A gentile could be prosecuted under Jewish law ONLY if the local magistrate were authorized by covenant or custom to impose Torah on gentiles, only in a Jewish court.

There was one law for the Jew and the non-Jew alike according to Exodus 12:49 and Leviticus 24:22. But this could be enforced only in a Jewish court.

Obviously a gentile from Gadara could not simply say, “I’d like to kill someone. I think I’ll go to Jerusalem next week.” The government had to protect it’s people. There had to be ways to maintain order.

But in one of the towns on the periphery, a town that was half Jews and half gentiles, the situation was not so cut and dry. At the village council, a thief would be convicted by a mixed court of Jews and non-Jews. But convicting a gay or a lesbian would not be a guaranteed slam dunk in a community with social diversity.

Those verses, Luke 17:34-35, they are a trial summary from a Roman court. In the Roman court, the gentile defendants could not be judged by Jewish laws because they weren’t Jewish.

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To see a list of other posts related to the Evidence, the Bethsaida Trial and the Gay Jew Jesus, click here.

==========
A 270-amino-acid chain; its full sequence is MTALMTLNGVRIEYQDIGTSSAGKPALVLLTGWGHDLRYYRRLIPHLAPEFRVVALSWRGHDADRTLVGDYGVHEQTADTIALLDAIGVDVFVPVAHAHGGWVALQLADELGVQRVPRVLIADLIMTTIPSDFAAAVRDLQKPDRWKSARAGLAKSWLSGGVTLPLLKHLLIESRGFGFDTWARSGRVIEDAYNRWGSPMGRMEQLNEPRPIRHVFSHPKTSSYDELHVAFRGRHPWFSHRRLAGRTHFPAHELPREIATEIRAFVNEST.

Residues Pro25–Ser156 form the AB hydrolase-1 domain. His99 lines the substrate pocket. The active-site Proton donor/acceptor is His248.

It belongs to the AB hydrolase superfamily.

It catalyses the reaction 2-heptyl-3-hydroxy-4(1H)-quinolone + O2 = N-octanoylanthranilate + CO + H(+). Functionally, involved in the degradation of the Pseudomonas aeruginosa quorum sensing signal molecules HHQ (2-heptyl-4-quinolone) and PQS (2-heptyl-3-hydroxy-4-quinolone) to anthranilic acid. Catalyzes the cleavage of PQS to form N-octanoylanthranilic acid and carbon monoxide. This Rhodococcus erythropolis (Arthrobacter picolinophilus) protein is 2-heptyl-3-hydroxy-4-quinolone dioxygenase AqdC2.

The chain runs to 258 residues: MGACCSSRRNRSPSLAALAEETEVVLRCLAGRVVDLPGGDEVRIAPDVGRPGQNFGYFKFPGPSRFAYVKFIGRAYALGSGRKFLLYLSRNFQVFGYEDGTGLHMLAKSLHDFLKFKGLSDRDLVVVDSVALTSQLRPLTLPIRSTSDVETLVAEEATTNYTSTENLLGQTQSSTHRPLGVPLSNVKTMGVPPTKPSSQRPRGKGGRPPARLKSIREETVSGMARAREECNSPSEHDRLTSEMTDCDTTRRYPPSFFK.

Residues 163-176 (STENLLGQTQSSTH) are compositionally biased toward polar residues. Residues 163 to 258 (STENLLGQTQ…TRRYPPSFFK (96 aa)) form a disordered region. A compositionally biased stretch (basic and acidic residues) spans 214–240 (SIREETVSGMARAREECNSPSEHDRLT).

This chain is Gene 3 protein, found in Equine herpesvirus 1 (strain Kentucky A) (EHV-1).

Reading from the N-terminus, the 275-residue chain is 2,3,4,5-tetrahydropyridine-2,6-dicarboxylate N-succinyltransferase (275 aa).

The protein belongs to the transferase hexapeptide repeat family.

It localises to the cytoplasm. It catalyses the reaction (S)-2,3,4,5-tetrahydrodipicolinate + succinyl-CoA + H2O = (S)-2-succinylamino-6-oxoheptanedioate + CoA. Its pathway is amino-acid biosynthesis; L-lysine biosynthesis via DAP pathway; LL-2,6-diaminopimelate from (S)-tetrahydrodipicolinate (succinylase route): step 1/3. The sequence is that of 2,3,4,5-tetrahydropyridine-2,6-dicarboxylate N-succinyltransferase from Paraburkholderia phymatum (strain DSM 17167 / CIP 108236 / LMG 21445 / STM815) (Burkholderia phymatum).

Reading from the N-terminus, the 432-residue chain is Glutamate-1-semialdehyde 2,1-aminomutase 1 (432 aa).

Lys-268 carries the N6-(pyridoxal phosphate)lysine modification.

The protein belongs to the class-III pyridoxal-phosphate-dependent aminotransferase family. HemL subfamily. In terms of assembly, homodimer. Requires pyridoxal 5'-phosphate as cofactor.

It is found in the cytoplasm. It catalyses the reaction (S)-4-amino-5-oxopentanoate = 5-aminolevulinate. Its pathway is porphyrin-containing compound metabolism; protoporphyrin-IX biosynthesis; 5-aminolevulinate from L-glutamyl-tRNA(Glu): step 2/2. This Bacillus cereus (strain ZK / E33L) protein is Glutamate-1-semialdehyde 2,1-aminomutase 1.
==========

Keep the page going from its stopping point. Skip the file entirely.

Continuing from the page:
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“Jesus was a Gay Jew. Evidence Please.”

Recently someone left a simple, reasonable FB comment: “Jesus was a gay Jew. Evidence please.”

In this post I am providing that evidence in one place. I will provide a brief introduction, as brief as possible.

The evidence I found is a bit complicated, but it isn’t brain surgery.

Josephus’ Antiquities of the Jews

Among the many significant details in Josephus’ brief description of the rule of Philip the Tetrarch, the thing to note now is the focus on his judicial practice and style.

About this time it was that Philip, Herod’s brother, departed this life, in the twentieth year of the reign of Tiberius: after he had been tetrarch of Trachonitis, and Gaulanitis, and of the nation of the Bataneans also, thirty-seven years.

He had shewed himself a person of moderation and quietness in the conduct of his life and government. He constantly lived in that country which was subject to him.